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The realities of legal operations - in-house and in private practice

Legal operations is a relatively new field in the in-house legal game, yet as McKinsey notes, it has undergone a significant transformation in the last decade. Corporate legal departments are increasingly pooling resources into the field, universities are beginning to teach legal ops, and management courses and law firms are always looking for ways to cut costs and improve operations.  

Something not often focused on when discussing legal ops is the opportunity it presents for individuals. Essentially a whole new legal career has been born - one that integrates technology, data, and optimization - opening the playing field to non-traditional legal minds.

In essence, legal ops is a set of business processes and activities enabled by professionals and technology to enhance the performance of legal teams. Corporate Legal Operations Consortium (CLOC) states that "legal ops provides the strategic planning, financial management, project management, and technology expertise that enables legal professionals to focus on providing legal advice".

Jason Xu, Legal Operations consultant at MinterEllison, has worked in the in-house and private practice legal operations worlds, and shares with us the similarities and differences he has noted with how things are done in both camps.

A major similarity between the two is the client. Legal ops professionals, both in-house and in private practice, work for the same end client - the business or the firm. What's different is how they can serve their needs.

"In-house, the legal ops function and legal optimization are concentrated within a small team of people, whereas in private practice there are multiple teams within the legal ops function," says Xu. For example, specific teams focus on matter workflow optimization, document creation, process maps and workflows, legal tech, and consulting with stakeholders.

Multiple teams working on specific aspects of legal operations can make for a more comprehensive approach. It comes down to numbers - having more dedicated legal ops resources allows for delving deep. At MinterEllison there are more than 20 people working in the field of legal ops in an array of roles, including legal ops consultants, tech specialists, and analysts. Xu notes that with scale comes bureaucracy, and legal ops professionals do not have the same autonomy they have in-house.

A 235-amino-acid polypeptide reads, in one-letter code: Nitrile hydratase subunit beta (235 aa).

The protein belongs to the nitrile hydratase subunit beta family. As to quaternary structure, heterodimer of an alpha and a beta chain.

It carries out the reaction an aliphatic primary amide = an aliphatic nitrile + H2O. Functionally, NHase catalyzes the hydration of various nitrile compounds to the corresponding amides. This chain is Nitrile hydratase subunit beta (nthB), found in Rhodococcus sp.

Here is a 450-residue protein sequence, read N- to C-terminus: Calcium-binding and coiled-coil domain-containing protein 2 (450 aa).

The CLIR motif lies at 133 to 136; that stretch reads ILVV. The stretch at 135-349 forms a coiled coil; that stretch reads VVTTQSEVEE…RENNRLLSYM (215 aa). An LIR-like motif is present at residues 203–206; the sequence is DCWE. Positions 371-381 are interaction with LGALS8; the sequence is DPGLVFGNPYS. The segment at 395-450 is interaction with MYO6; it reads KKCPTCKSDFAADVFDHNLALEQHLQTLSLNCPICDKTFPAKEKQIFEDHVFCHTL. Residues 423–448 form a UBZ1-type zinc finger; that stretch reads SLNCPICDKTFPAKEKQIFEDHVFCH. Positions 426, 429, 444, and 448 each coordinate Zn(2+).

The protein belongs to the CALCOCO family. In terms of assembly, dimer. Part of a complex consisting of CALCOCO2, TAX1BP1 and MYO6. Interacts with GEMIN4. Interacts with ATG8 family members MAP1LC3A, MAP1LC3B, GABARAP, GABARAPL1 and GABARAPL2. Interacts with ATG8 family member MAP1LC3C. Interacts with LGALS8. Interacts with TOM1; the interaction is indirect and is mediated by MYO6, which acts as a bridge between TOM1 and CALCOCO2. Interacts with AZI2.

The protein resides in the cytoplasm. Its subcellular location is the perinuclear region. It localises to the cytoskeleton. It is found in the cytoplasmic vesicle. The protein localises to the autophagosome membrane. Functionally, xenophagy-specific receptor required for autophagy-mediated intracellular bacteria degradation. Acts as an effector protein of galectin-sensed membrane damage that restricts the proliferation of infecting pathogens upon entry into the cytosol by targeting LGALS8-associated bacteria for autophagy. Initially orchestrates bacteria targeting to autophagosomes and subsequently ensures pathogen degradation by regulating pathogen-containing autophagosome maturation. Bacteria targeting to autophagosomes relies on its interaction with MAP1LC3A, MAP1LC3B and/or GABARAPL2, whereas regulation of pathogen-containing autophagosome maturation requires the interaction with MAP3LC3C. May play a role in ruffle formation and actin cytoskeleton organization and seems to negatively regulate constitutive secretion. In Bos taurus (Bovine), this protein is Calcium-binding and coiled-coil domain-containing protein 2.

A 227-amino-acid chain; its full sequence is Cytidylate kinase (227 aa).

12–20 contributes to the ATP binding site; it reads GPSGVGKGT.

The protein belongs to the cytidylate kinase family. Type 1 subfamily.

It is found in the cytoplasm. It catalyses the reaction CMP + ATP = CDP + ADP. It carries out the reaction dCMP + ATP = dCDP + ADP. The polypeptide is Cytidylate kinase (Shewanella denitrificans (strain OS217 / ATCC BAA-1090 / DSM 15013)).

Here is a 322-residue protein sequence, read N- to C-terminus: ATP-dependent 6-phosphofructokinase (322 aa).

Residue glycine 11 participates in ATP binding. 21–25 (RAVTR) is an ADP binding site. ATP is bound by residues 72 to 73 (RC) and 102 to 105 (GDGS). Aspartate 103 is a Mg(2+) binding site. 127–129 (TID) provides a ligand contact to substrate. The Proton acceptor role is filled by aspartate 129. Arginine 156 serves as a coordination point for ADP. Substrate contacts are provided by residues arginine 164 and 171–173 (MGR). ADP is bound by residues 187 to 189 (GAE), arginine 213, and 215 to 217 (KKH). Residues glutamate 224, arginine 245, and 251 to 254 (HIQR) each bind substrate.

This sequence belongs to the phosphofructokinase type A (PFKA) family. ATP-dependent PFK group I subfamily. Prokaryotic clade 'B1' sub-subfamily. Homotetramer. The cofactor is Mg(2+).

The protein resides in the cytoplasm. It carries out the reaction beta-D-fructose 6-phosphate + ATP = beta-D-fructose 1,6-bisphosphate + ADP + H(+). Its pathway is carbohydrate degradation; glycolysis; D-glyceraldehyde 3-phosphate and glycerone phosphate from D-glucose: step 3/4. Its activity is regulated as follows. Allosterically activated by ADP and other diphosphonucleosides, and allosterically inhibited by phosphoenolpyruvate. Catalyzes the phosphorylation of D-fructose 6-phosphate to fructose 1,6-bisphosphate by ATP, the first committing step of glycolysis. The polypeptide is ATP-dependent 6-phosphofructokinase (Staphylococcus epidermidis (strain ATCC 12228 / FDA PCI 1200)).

Xu says there is a flip side. "In-house, there's not a lot of bureaucracy and red tape so you can just go ahead and do things." He believes there is more control and direct lines of communication with business stakeholders which allows for more frequent refining of processes and optimization. "It is easier to see the tangible value you add to the business."

Private practice often employs legal-tech specialists who commonly don't have legal training but excel at tech and optimization. Xu acts as a conduit between these professionals and the lawyers. He finds the balance between lawyers' needs and tech's potential and what can feasibly be implemented.

"There are many risks involved with tech in the private practice world. The risk that the tech goes wrong, the risk that the paralegals using it don't get sufficient training. Or it doesn't fit the purpose of the legal project at hand. The ultimate risk is delaying a project, losing a client, or wasting money."

It's of no surprise that communicating risk, realistic timelines, and the consequences of legal tech with Partners takes up a significant portion of Xu's time. The root of private practice's inherent 'risk' problem with legal tech comes down to the tech itself.

"There is no integrated legal ops workspace like in-house products for private practice," says Xu. As such, firms are using an array of legacy and new tech products for niche areas of their legal work.

Xu believes integrated workspaces are an area where in-house is ahead of the game. Legal tech is more mature and developed with one central client in mind - the business. Not having to deal with multiple-point solutions saves time and allows for a more holistic use of data and insights across the company.

When asked if private practice would welcome a suitable centralized product for its needs, Xu laughs. "It's already hard trying to convince an in-house team to adopt one platform. Imagine trying to convince 30 in-house teams under one firm to adopt one platform. That will be a lot of stakeholder management."

He makes a pertinent point. Across private practice it is common to see Partners running their team as their own practice, with unique workflow arrangements.

Across the private practice industry, there is a tendency for firms to jump at any opportunity to enhance efficiency and cut costs. In Xu's opinion, there are instances when doing things manually is still the best way as the maturity of legal tech for private practice is still developing.

Xu believes that whether you are in-house or in private practice, legal operations professionals can add significant value.

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